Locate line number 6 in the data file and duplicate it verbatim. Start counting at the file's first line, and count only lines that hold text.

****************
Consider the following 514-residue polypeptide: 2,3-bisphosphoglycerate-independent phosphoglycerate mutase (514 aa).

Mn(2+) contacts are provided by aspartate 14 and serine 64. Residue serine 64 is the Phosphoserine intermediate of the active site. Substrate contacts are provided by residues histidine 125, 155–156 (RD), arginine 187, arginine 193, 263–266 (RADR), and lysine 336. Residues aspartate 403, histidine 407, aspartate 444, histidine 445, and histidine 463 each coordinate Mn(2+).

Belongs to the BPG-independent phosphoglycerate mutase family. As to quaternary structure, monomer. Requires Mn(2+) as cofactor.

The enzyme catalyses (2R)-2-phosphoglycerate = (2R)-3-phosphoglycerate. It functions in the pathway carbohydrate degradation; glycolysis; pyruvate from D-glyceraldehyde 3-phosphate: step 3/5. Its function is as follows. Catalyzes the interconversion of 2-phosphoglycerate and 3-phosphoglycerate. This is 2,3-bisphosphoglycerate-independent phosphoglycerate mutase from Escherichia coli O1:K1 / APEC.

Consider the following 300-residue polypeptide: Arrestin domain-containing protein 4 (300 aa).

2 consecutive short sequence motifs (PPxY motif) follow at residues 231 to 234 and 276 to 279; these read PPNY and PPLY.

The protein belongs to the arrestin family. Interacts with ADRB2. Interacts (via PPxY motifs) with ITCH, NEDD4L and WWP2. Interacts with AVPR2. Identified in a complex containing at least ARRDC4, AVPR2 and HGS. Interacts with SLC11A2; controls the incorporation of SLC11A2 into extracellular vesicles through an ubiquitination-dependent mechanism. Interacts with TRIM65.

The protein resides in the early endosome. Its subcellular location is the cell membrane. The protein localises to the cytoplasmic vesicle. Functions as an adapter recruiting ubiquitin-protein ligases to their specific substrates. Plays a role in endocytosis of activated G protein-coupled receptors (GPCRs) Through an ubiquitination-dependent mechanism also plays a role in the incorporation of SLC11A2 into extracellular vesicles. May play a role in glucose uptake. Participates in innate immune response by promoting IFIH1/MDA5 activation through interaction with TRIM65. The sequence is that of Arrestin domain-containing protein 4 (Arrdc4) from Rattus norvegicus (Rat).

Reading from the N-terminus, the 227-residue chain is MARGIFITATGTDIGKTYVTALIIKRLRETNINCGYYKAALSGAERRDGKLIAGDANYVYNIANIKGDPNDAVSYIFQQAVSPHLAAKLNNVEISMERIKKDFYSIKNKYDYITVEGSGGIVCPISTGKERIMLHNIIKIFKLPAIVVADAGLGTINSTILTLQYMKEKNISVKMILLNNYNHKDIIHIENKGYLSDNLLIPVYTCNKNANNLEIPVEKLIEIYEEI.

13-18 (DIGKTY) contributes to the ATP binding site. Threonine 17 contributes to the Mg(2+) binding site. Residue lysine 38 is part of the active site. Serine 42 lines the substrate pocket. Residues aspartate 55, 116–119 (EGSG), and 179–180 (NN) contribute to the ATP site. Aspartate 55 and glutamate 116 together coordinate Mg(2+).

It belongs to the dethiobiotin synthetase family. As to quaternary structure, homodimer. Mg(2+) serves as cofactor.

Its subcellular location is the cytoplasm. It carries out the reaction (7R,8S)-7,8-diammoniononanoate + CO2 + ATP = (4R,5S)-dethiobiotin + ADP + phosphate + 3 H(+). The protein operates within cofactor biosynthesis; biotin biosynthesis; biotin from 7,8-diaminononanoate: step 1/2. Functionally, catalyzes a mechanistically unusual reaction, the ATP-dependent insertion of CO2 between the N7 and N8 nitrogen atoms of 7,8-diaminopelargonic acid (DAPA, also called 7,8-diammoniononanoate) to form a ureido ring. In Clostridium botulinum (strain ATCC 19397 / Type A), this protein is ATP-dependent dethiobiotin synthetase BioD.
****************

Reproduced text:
2 consecutive short sequence motifs (PPxY motif) follow at residues 231 to 234 and 276 to 279; these read PPNY and PPLY.